Appearances is a bit of a mixed bag. Some of the more successful tunes, like L=E/R or Baby Romeo ("A sort of aging embryo"), are the kind of downer minimal electronics which would appeal to fans of the Denial single on M-Squared. Chaos, with its processed vocals, clunky drum machine and anti-rockist tendencies, should find favour with the more art-punk inclined. Elsewhere, however, things descend into absurdist, one-woman-band show tunes, but even then the music is odd and the lyrics unerringly eccentric.

After the LP, Mopsie pursued her interest in drama, directing and acting in plays which had evolved from Jerry's lyrics. A cassette with post-LP material - performed at the likes of Garibaldi's, Cabaret Conspiracy, Glebe's Toucan Cafe - was sold via mailorder, but we've been unable to locate a copy (drop us a line if you have one you'd part with). Mopsie maintained an involvement in the western Sydney theatre community up until her passing in 2007 - you can read an obituary at her posthumous Facebook page.

Chaos [Download]

L=E/R [Download]

Baby Romeo [Download]

The Happiness of Liza Sparks [Download]

Update: 29 June 2012
We're indebted to Roger Grierson for drawing our attention to an uncredited Mopsie Beans work. This advertisement for TDK, surely etched into the brains of most Australians born before 1980, might make Mopsie the most widely-heard performer featured on this blog.

Mopsie Beans (right), 1982

Lyrics for L=E/R (retitled Love Song) and Chaos, from Jerry Beans' Can't Kick the Sucky Tit and Other Cream Cakes (Mopubs, 1984)

Saturday, 6 August 2011

Relatives - Picasso (Private Collector) 7" Red Ash RAP-001, 1979

And we're off again. Let's begin year two with a little heard Melbourne punk record by a band notable for their odd iconography - fish, invented calligraphy, and a fairly unique pink and green colour scheme.

Starting as a school blues band at Brighton Grammar School in 1975, the Relatives made their punk debut as The Velvet Underpants at their school dance in 1977. Covers included the Saints, Sex Pistols, plenty of Lou and Bowie, and a fnarr fnarr throwback to their blues roots - Chain's Grab A Snatch And Hold It. After a name change to the Nooney Rickett 4, the band made its public debut beyond school halls and parties in May 1978, opening for News at Bernharts (formerly the Thumpin' Tum in the 1960s, then commandeered by News as a regular haunt).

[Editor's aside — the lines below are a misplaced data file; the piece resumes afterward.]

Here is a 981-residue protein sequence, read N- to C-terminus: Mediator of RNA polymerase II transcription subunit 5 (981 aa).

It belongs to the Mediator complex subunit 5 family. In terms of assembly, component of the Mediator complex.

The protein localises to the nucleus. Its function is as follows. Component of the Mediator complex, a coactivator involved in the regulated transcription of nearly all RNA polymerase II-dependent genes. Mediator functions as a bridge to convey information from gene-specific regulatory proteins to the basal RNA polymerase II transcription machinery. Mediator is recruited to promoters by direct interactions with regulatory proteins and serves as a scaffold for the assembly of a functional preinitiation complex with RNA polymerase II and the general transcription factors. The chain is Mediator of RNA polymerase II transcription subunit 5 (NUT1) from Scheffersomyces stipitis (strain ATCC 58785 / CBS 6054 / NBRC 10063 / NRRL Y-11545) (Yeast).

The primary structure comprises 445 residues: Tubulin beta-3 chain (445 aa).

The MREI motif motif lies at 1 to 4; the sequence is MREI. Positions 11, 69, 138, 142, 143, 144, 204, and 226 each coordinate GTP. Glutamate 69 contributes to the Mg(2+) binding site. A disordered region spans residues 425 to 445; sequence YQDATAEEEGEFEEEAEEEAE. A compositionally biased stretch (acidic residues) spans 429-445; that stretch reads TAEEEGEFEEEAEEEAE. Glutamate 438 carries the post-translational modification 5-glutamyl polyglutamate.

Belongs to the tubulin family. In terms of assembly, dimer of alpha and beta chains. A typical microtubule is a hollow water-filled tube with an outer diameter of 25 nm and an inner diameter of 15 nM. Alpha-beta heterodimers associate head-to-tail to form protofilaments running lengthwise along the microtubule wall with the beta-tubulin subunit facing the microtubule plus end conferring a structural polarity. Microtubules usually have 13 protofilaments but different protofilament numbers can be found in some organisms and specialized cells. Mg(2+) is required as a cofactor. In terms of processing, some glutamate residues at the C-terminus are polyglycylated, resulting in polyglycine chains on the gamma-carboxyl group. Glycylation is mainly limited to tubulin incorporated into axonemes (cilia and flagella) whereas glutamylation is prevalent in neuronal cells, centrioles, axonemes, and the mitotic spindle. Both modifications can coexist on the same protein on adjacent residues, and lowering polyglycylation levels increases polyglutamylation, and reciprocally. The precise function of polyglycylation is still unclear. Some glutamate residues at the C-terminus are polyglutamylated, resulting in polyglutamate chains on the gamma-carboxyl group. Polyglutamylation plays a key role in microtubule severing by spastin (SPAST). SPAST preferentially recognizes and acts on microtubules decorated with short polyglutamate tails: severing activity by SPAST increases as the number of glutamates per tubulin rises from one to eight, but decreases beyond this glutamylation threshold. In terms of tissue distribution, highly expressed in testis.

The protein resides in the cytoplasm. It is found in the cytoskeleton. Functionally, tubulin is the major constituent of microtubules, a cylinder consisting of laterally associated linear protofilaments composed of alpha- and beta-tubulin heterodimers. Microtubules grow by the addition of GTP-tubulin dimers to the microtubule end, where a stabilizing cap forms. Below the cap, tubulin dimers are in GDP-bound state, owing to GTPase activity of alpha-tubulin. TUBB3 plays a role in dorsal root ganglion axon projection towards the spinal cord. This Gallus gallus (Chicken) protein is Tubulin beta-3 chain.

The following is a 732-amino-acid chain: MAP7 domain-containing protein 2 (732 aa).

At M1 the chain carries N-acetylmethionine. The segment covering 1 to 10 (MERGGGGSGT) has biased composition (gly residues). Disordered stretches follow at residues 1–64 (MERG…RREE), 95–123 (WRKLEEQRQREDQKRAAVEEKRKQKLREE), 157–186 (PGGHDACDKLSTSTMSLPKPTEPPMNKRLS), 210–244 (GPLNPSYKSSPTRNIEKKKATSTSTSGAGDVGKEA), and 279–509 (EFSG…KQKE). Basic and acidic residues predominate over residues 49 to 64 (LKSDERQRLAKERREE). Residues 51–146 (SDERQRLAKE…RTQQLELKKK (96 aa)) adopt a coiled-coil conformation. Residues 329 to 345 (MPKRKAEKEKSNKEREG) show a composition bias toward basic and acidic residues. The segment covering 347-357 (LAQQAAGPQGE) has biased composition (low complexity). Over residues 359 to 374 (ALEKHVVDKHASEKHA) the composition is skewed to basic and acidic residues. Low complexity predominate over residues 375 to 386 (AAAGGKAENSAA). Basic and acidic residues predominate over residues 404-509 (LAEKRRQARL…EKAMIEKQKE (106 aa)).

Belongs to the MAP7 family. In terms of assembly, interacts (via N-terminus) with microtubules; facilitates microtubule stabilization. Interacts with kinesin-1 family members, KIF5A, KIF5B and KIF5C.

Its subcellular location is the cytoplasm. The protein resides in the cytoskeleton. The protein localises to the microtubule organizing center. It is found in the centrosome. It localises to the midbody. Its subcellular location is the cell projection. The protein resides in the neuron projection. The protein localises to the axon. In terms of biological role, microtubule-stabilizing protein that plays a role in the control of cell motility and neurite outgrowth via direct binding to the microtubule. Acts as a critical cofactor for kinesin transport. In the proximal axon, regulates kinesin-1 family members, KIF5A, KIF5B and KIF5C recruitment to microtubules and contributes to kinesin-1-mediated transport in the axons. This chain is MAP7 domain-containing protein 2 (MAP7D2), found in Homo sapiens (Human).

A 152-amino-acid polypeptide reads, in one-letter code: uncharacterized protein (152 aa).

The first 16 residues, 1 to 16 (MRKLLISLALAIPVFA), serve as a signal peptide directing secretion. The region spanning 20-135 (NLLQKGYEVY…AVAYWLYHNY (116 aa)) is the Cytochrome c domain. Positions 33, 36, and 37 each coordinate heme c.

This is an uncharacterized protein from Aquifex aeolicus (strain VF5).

Post-school the six members stayed together, had a name change to the more serious Relatives in 1979, and gigged aplenty at the regular Melbourne haunts - the Crystal Ballroom, the Exford, The Tote, Prince Of Wales etc. Their first 7", released in June 1979, is highlighted by Picasso (Private Collector) which encompasses all the things we love - instruments all racing to get to the end of the song first, 1-2-3-4s (including one to end the song), and lots of attitude: eventually, Pablo Picasso was called an arsehole. A simple riff and some nice acid guitar underpin Now She's On The Beat, a tale of prostitution. Clock Struck One rounds out the record.

Bassist Simon Kain recalls:
"We pressed 300 of the 1st and gave them all away on our launch nite - many were trashed then and there!"
Which jibes with the record's elusive nature. Some remaining copies we've had over the years also skip during Picasso, but keep at it - playable copies are out there.

The band continued until 1982 with one more 7", which features some more standard punk rock icons - we'll get to that later. Members ended up in the later garage influenced Wet Taxis, post-Sekret Sekret band Red Ochre, Chad's Tree and the Jackson Code.

There are some good Relatives resources on the web: a blog, Andrew Dowd's memorial page (with some live tracks), and some CD-Rs (email addresses at the bottom to get copies).

Picasso (Private Collector) [Download]

Now She’s On The Beat [Download]

Clock Struck One [Download]

Lyric insert
Free champagne at the single launch.
Fish and calligraphy...